On February 2, 37 U.S. Senators signed a letter to Secretary of State Hillary Clinton seeking information about the Obama Administration’s reported plans to join the European Union Code of Conduct for Outer Space Activities. The letter is a step in the right direction for the Senate, which needs to guard against international agreements that could undermine U.S. national security.
Specifically, the letter reminds the Secretary that Section 1251 of the National Defense Authorization Act for fiscal 2010 expresses concern about the possible negative consequences for U.S. security resulting from space arms control initiatives by keeping limits on space capabilities out of the U.S.–Russian New START arms control treaty. The letter poses a series of important questions about the possible effects of the Code of Conduct, as an arms control agreement.
However, interested Senators need to focus on an additional procedural issue and two substantive issues that are not directly addressed in the letter.
First, if the Obama Administration joins the Code of Conduct, as a non-treaty agreement it will violate the law. Section 2573 of Title 22 of the U.S. Code prohibits the Administration from taking any action, including entering into non-treaty agreements, that limit the armed forces of the U.S. in a militarily significant manner. Accordingly, any agreement that limits U.S. military operations—such as will reportedly be the case with the Code of Conduct—is an arms control agreement and is subject to the relevant provision in the law requiring that the agreement be drafted as a treaty and made subject to the Senate’s advice and consent process prior to ratification and entry into force.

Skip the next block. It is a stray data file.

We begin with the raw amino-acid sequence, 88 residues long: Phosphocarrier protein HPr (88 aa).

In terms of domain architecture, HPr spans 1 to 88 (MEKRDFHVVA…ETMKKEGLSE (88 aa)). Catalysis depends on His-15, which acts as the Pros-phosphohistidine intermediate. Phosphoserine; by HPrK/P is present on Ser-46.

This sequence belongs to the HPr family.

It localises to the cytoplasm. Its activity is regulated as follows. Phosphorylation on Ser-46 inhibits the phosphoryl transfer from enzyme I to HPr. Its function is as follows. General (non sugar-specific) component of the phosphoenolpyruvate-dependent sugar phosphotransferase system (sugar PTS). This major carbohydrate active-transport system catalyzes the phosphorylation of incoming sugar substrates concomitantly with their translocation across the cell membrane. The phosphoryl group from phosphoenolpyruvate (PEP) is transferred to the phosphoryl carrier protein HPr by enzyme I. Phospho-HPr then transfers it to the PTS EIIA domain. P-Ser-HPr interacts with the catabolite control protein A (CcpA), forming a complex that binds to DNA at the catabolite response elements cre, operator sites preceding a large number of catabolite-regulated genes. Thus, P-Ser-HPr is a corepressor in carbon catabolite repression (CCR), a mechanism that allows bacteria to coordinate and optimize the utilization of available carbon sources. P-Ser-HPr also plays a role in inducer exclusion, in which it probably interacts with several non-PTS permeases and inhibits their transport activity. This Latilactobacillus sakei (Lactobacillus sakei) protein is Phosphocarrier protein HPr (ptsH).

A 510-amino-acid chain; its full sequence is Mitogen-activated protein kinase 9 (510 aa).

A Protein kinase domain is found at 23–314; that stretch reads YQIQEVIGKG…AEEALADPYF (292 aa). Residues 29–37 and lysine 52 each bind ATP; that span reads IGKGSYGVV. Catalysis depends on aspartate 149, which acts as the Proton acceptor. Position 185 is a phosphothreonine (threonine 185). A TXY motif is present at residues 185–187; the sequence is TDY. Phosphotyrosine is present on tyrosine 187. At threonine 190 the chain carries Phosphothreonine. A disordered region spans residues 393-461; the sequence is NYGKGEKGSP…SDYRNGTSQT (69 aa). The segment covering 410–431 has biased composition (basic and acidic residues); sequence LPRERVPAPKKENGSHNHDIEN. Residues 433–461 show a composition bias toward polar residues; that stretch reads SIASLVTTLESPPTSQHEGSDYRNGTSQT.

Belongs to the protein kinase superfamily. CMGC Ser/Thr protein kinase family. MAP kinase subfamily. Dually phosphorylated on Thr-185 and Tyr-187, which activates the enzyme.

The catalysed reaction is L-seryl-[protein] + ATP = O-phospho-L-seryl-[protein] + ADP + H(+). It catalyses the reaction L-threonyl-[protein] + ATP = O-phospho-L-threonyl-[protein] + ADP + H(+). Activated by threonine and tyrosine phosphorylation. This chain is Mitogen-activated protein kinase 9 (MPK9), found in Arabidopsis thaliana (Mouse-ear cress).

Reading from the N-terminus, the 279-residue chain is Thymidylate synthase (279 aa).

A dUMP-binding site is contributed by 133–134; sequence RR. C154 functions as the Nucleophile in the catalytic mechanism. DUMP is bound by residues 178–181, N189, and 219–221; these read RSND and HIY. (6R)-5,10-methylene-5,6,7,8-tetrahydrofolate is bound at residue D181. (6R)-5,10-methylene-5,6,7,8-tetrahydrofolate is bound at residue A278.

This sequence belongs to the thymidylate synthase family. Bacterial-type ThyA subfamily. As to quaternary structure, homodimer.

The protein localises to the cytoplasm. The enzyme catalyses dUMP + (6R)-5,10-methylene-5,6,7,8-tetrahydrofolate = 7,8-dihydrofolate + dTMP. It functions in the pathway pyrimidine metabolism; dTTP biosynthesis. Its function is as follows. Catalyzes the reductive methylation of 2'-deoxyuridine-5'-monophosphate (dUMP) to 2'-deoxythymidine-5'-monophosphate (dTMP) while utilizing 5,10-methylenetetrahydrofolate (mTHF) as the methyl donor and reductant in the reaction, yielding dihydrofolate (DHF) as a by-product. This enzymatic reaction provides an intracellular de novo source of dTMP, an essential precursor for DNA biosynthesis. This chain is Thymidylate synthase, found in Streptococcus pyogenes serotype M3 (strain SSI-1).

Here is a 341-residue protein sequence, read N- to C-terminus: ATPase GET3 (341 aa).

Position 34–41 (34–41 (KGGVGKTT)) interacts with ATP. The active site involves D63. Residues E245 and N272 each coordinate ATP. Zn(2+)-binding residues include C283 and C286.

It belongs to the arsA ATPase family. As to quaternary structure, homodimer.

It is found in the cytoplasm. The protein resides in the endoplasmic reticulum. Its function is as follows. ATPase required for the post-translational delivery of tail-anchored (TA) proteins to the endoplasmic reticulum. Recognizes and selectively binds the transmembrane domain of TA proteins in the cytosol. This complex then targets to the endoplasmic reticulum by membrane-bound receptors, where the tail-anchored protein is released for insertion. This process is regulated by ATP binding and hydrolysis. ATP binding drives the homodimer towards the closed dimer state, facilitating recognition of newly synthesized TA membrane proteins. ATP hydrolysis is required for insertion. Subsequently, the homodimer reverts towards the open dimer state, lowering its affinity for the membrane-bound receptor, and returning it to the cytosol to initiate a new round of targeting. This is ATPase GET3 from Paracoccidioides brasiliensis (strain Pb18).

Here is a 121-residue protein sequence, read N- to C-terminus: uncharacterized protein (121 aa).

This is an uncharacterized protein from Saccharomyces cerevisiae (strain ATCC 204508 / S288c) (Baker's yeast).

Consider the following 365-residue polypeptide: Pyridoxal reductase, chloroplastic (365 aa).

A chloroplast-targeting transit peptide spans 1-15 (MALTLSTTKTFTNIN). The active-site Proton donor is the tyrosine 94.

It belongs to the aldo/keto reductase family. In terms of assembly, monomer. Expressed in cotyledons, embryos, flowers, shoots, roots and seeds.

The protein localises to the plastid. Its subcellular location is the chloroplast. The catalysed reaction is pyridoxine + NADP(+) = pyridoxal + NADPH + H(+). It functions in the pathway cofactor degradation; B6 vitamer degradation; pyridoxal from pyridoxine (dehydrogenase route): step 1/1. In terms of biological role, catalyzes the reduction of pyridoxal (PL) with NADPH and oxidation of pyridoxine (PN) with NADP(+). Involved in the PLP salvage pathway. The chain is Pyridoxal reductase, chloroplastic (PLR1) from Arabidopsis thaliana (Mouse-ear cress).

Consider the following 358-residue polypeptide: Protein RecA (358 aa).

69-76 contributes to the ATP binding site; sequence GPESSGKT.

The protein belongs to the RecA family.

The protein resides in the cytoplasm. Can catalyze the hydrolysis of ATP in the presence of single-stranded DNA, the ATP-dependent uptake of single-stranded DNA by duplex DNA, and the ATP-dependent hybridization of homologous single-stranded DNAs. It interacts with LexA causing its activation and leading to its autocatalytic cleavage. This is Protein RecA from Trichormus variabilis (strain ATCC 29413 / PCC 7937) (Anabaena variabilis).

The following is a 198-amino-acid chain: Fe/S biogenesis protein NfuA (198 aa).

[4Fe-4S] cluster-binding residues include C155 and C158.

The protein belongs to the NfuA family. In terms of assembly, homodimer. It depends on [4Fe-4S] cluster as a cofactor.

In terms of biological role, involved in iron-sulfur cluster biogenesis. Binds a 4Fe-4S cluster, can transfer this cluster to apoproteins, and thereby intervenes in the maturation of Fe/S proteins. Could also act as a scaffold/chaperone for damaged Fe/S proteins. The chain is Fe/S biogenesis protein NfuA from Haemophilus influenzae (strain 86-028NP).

Second, there is a substantive question about how the negotiations on the code of conduct are structured. By focusing on limiting military operations, the Code of Conduct blurs the distinction between arms control agreements on the one hand and law of war agreements on the other. Arms control agreements are about limiting the quality or quantity of arms in peace time. Law of war treaties are about defining permitted and prohibited actions in the conduct of war.
This is not a trifling distinction for military commanders. They can be put in jeopardy of prosecution for violating the laws of war. Accordingly, a future military commander who has to make a split-second decision in the conduct of a space operation that could generate space debris may face a war crime charge if the Code of Conduct, following its entry into force, is deemed to be a law of war agreement.
Third, the European nations that are party to the Code of Conduct are allies and friends of the U.S. It is axiomatic that there is no need to negotiate arms limitation agreements with allies and friends. The chief threats to the U.S. regarding space are China and Russia. It is clear that in negotiating with the European Union, the Obama Administration will make the Europeans surrogates for China and Russia precisely because the Europeans are not seen as a threat to U.S. interests. As a practical matter, a code of conduct with European nations that limits U.S. military space operations will do so across the board. Neither China nor Russia will be bound by the Code of Conduct, but the U.S. will be by its obligations to the Europeans. In this context, the Code of Conduct will be a one-sided agreement that provides a direct advantage to China and Russia.